Writing is simultaneously a science and an art. No matter which type of text is your specialty, a certain degree of creativity is required to make words properly portray your perspective, describe events accurately, or help others envision a new world you've invented.
Unfortunately, creativity and productivity are better known as being conflicting than very compatible. But it doesn't have to be that way.
In her 2009 TED Talk, author Elizabeth Gilbert recalls a conversation she had with poet Ruth Stone. According to Stone, she would be out in the fields and hear a poem approaching.
"And then she would run like hell to the house, chased by this poem; she had to get to a piece of paper and a pencil fast enough so that when it thundered through her, she could collect it, and grab it on the page. Other times she wouldn't be fast enough, so she'd be running and running but she wouldn't get to the house, and the poem would barrel through her and she would miss it. It would continue on across the landscape, looking, as she put it 'for another poet.'"
You can tell, even from that small monologue, Stone is skilled at creating images with her words. She eloquently describes how it feels when inspiration strikes a writer. However, inspiration is only part of the puzzle of how to create great texts.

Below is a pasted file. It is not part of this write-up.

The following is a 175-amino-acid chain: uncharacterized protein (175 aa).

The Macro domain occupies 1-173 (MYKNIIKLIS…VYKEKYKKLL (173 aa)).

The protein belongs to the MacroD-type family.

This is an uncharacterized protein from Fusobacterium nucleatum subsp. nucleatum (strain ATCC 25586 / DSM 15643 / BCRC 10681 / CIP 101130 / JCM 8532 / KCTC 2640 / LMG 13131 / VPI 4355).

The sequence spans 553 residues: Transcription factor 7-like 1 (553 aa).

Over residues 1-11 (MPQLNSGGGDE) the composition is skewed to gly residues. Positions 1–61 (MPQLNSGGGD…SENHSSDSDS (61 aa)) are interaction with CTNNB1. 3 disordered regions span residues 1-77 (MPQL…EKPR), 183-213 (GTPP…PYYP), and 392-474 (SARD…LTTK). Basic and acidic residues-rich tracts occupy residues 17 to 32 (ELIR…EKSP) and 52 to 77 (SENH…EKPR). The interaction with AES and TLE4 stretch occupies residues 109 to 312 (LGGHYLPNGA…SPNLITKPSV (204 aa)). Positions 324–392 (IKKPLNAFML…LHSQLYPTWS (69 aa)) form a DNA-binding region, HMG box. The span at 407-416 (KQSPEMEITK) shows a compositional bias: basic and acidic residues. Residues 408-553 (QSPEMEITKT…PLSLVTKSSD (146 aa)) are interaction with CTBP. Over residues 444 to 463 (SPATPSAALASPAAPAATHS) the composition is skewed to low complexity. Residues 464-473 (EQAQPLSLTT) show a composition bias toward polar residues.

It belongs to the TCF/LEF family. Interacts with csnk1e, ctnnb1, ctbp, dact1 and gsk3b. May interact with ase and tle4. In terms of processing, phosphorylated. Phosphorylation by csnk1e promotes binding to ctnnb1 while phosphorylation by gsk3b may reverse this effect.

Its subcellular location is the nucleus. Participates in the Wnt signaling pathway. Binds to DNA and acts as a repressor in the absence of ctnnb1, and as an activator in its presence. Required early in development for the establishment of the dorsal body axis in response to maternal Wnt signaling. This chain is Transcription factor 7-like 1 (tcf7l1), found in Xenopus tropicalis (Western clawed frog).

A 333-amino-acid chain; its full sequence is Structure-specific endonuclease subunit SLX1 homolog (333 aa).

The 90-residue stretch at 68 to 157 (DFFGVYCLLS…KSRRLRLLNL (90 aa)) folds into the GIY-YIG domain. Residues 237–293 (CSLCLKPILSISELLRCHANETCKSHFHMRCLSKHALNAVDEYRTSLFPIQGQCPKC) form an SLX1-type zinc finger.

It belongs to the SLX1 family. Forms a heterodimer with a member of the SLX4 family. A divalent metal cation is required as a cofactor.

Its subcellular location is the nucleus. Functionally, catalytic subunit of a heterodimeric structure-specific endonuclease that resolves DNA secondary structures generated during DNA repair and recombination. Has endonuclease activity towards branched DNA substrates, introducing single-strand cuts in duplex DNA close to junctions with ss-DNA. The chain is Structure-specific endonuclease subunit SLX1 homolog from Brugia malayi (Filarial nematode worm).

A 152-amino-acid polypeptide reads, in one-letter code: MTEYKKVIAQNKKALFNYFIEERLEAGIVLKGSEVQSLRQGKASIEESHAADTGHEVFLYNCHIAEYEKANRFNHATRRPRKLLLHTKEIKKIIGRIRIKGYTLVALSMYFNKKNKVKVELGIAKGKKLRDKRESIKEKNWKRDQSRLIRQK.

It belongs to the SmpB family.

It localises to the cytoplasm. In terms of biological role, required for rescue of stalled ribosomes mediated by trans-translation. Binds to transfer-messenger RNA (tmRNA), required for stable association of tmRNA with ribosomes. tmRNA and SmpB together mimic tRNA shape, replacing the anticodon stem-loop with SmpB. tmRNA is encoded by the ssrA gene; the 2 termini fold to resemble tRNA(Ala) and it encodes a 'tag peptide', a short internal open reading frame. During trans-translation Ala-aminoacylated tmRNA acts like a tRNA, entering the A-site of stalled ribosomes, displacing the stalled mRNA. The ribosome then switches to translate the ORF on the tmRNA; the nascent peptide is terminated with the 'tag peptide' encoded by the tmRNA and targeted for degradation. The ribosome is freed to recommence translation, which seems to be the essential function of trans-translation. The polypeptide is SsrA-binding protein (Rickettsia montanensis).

The most well-written works go through countless rounds of edits and, if the author only worked on these when it felt like creativity were bursting through her veins, the work would never be completed. Many people write just for themselves for the benefits of introspection or as a creative outlet. There is nothing wrong with personal writing.
However, those who want to share their work, quickly learn that a B+ completed piece is superior to an A+ piece that sits unseen in a Google doc. And it's tough to finish a novel, or even long article, if the only time you write is when you feel inspiration thundering through you. That brings us to the question that has perplexed writers since the concept of the written word began:
"How can writers be more productive?"